Ominami suggested creating a post for a prime minister; and switching from a bicameral congress to a single chamber of parliament with 120 representatives, elected by proportional representation instead of the current binomial system. He also wanted to eliminate a phrase in the Constitution that banned abortion, and another one that stated, "The family is the fundamental nucleus of Chilean society." Gay marriage, another hot topic previously shunned in presidential elections, also became a focal point of the campaign when Ominami pushed the other candidates to clarify their positions on the issue (to the dismay of some conservatives, this led Piñera to film a commercial where he appeared with a lesbian couple).
"Piñera was able to say, ‘I offer you a change in the captain of the ship,’" Navia told NACLA. "Ominami’s big mistake was to offer more change than what people wanted." Bachelet was able to run successfully as a "change" candidate in 2005, he added, but offered the prospect of renewal within the framework of the Concertación coalition, unlike the independent Ominami.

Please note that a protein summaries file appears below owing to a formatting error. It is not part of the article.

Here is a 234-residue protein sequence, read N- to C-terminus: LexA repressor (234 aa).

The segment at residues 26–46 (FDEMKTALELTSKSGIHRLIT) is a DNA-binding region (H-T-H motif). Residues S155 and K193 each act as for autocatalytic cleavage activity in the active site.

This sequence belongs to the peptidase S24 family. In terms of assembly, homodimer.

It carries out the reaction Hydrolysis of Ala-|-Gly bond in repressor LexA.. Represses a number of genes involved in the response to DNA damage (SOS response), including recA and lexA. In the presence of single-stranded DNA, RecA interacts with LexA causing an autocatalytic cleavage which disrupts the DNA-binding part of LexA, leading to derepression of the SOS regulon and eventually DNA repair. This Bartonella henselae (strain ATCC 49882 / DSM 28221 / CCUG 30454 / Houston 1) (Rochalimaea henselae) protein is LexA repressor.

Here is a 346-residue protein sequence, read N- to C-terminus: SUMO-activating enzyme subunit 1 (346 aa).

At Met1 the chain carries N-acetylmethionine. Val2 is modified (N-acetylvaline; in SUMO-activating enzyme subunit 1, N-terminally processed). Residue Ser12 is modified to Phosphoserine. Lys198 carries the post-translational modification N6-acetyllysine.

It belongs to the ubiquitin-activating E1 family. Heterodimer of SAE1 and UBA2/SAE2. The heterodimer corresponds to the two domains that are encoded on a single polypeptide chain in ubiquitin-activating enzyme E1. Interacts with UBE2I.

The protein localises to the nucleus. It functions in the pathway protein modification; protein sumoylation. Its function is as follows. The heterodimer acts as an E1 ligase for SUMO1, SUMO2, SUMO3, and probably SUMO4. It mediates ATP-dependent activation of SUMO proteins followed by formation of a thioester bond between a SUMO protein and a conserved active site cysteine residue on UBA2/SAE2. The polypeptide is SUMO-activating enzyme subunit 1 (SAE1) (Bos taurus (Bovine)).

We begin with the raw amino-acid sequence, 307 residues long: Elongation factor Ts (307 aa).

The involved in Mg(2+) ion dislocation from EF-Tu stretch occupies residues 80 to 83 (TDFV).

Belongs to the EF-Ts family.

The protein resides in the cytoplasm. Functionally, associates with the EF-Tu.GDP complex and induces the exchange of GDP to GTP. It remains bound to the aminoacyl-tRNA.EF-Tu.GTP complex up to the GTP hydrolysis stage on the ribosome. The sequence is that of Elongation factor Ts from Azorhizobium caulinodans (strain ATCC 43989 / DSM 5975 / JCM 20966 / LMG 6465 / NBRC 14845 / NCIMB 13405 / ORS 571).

"I think his mistake was to think that people are tired with the Concertación, and I don’t think that was the case," Navia told me. "People were tired of seeing the same leaders with the same faces. People wanted change, but within the Concertación."
Although ultimately unsuccessful, Ominami’s semi-populist bid injected a badly-needed jolt of energy into Chile’s democracy, not only by forcing Frei and Piñera to work harder for their votes, but by bringing the debate over the need for political renewal into the spotlight. There is no doubt at this point that the Concertación is in the doldrums; the coalition won its usual majority in Congress in the first round, but by the smallest margin in 20 years. President Bachelet has been slow to back Frei, leading some to question whether she also sees a win by Piñera as good insurance for her own bid in 2013.
Ominami, meanwhile, remains in his self-created political wilderness and, with his staunch refusal to back either Frei or Piñera, seems to be reveling in it.
"My take is he should go back to the Concertación, but I don’t think that’s what he’s going to do," Navia told NACLA. "He may try to create a new party, but that may fail. It depends on the Concertación. If the Concertación wins, Ominami’s presence will disappear. If they lose, that may give him a chance to go back and re-engineer the party."
Elyssa Pachico is a NACLA Research Associate.